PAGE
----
New York Mets: They Don't Want To Be the Yankees

Mets PoliceSenior Analyst IJanuary 11, 2009

There was a lot of flurry over here about an article from Friday called The Small Market Baseball Team From Queens.

I must admit and give thanks for a hook-up from Mets Blog, who sent a ton of traffic over here, and boy did the Small Market mentality comment strike a nerve.

I've shared my thoughts (new stadium, time for a new culture of winning, stop being cheap and signing 10-game winners from the Nationals, you need starting pitchers, a left fielder, a second baseman, and a catcher) so I thought I'd excerpt from some of the comments that were posted on Mets Police. 

There are two camps. First, the minority, those who agree with the frustration:

As long as there are only two baseball teams in NYC, the Coupons can spend enough to stay in contention while claiming they are spending money more wisely than the Yankees. They'll always be a second-rate team, but the fans will not care. They can continue to make obscene amounts of money from fans who thank them for meaningful games in September.
According to this strategy, the Mets look smart even when the Yankees win the WS, because they didn't spend as much money. And when the Yankees don't win anything, the Coupons look like a couple of geniuses. 
The second-place mentality has been mastered by the Coupons. And judging by the comments on this blog, it is working marvelously.

Fans like you are the reason the mets don't go the extra mile to win. You accept the chokejobs of the last two years and are begging for a third!


If they spend $100 million or $500 million, who cares. What they spend doesn't affect you personally. You think because they stay under budget tickets won't go up? c'mon...As a fan, all I care is if they do something that will not allow us to improve in future period end of statement. Going over luxury tax or not I can care less.  As a Mets fan I care about winning a W.S. NOT REMAINING UNDER SOME TYPE OF LUXURY TAX

Then there were the people who went  bananas. The consensus was they don't want the Mets to "be the Yankees."  I'm not sure what that means.  I think it has something to do with giving pitchers too many years or too much money or something.

I guess it's OK if you do that for Pedro Martinez, but if you do it in 2009, you're a moron, or not playing fair or something. Here's the Mets Police haters:

I agree with the majority of posters here. The mets spend plenty of money, and I don't want them to become like the yankees. The mets are smart with their money, they signed k-rod for an awesome price. I'm sure the yanks woulda overpayed if they needed a closer. Besides, people forget that wilpons lost BILLIONS in the Madoff scam. So, I dunno bout you guys, but if they are spending anywhere near what they were before, I'm just happy its not really affecting them. So shhh, go root for the yankees if you like overspending.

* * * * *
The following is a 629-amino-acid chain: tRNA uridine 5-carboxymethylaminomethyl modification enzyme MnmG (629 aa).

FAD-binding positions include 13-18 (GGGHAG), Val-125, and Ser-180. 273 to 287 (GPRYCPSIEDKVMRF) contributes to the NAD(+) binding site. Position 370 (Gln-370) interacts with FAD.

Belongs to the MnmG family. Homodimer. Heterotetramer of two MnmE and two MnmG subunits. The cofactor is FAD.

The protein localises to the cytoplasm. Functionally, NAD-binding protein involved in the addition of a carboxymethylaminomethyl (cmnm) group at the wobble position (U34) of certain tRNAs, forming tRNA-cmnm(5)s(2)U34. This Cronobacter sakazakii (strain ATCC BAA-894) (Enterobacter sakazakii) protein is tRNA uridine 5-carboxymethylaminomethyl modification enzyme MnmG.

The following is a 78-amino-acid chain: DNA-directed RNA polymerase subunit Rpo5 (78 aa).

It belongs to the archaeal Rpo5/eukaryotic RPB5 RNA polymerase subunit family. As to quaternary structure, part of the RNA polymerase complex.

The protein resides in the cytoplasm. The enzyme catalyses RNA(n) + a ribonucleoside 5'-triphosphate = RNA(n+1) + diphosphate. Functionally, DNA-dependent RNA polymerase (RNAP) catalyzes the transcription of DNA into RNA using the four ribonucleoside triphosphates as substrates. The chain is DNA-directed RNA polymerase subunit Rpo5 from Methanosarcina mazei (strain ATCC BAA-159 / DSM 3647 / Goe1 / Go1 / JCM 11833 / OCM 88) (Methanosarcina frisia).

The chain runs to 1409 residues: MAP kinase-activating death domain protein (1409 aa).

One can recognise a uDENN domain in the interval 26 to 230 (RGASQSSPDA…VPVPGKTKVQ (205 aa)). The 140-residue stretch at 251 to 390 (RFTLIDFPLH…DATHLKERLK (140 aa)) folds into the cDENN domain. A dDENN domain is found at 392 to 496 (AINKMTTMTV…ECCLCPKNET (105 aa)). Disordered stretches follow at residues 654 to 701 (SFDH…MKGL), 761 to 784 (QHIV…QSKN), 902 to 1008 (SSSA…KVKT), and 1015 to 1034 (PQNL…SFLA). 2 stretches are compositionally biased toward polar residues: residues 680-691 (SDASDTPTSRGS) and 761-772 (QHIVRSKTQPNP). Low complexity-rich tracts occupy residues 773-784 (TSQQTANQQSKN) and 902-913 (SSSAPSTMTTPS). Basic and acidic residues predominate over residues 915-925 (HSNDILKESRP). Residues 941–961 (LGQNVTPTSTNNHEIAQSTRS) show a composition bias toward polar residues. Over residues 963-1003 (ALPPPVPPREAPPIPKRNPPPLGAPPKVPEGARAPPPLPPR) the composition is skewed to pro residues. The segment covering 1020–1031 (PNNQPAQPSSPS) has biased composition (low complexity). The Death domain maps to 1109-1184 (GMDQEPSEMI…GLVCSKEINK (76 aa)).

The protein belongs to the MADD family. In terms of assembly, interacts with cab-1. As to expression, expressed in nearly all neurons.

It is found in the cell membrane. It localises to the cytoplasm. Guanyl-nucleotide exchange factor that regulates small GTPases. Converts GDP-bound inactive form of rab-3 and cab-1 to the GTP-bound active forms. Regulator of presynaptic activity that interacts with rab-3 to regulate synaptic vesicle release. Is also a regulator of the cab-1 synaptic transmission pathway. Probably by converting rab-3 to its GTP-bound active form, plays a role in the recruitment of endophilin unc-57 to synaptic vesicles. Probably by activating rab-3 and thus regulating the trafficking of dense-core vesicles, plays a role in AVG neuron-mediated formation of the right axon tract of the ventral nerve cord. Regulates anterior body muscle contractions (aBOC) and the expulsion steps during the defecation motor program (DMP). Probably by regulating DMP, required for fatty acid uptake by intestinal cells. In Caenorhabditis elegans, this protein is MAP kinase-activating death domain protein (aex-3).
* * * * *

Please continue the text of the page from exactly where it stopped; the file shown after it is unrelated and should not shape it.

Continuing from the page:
They did get K-Rod for a good price. I think it's obvious that it was a function of the market. Starting pitchers cost a little more this season, and the Mets need one and probably two.

What you want is the Mets to be like the Yankees. Spend spend spend. When will you and other Mets fans realize that the Wilpons, who spent over $137 million on team salary last year, do NOT want to go over the luxury tax.

Well yeah...And isn't that a little frugal for life in the big city when you have a new stadium, your own TV network and should easily draw 3.5 million again this year.

We have the 3rd highest payroll in baseball! You don't have to throw money around frivilously just to prove yourself to be a big market team. I am, for one, glad we are NOT like the Yankees! Look at this offseason and all the signings they made. They could have had them all for much much less. They basically competed against themselves. No one was even bidding remotely close to them! 

I heard Brian Cashman explain his strategy to Chris Russo on Friday. I'm not sure it entirely makes sense but the Yankees wanted to make sure these guys had no doubt the Yankees wanted them and they wanted to come in super high so that no other teams would even bother bidding, lessening the chances that the player would be tempted to go somewhere else.   

I would have liked to have Sabathia. I'm still not sure why the Mets wouldn't. Now it's January and I'm still not understanding why they don't close the deal on Lowe.

I don't want the Mets to be the Yankees either. I want them to be the Mets, a franchise with a proud tradition of winning (while not dressed as a softball team). There are adults in their mid-20s who have no recollection of this team winning a World Series.

In 2009, winning the division is not enough.

Winning the National League is not enough.

It's time to win a ring, and this team is no better than the last two. Not good enough.

The Mets Police